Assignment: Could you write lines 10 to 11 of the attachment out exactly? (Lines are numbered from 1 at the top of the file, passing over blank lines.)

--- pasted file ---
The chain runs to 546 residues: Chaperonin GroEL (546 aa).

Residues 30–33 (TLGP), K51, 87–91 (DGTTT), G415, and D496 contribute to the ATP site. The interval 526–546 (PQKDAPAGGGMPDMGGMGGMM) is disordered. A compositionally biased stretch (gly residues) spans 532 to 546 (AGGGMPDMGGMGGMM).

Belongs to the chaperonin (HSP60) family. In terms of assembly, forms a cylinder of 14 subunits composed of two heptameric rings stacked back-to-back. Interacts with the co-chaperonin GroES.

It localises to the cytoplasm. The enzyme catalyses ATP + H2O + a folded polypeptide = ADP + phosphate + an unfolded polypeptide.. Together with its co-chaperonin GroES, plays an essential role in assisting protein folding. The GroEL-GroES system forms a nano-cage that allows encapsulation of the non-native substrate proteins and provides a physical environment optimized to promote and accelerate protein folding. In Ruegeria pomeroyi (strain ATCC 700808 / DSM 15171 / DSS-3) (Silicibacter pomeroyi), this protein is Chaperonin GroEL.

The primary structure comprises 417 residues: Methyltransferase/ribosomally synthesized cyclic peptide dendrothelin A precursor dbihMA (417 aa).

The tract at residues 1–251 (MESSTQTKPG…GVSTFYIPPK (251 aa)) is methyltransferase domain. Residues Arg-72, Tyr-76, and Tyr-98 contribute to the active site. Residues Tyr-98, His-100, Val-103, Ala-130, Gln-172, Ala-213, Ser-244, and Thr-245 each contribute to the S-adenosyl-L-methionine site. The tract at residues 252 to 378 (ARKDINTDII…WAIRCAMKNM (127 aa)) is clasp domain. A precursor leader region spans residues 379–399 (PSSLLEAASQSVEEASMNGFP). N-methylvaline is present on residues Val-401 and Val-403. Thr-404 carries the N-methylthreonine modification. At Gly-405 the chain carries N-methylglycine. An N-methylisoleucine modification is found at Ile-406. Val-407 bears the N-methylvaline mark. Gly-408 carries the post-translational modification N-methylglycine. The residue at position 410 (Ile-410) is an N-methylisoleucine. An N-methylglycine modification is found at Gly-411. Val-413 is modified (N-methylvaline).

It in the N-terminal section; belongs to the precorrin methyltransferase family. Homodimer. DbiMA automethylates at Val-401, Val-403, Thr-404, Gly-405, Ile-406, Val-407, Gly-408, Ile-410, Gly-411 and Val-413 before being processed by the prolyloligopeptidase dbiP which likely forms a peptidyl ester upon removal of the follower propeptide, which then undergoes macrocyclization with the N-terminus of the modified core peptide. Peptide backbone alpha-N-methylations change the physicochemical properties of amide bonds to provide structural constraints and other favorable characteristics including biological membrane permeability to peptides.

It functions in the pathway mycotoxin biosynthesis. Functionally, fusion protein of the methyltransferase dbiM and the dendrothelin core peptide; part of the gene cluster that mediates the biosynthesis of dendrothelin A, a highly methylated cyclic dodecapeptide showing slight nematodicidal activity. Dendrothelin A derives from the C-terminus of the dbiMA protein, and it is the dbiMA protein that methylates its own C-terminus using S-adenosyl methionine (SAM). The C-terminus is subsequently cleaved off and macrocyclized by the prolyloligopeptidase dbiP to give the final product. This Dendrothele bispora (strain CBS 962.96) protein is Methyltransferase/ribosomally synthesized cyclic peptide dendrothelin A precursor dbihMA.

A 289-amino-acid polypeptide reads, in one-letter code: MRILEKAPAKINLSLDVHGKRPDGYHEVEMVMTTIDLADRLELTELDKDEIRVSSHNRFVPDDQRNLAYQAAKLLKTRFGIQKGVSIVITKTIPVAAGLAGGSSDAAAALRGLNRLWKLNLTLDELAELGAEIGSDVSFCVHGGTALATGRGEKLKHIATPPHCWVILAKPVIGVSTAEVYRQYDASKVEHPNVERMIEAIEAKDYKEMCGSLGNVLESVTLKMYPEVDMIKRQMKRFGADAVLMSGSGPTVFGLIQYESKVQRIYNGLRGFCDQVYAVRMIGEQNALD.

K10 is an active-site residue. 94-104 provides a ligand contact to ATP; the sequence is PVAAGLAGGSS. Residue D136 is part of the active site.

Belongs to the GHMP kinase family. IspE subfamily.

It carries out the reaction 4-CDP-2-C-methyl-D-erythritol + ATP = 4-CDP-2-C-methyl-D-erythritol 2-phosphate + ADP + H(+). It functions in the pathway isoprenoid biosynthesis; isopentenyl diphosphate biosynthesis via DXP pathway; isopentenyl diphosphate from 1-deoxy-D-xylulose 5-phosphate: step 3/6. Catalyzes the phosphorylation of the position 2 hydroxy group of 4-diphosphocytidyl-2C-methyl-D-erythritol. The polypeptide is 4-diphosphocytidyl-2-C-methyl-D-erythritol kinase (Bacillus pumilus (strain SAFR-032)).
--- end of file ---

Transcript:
K10 is an active-site residue. 94-104 provides a ligand contact to ATP; the sequence is PVAAGLAGGSS. Residue D136 is part of the active site.

Belongs to the GHMP kinase family. IspE subfamily.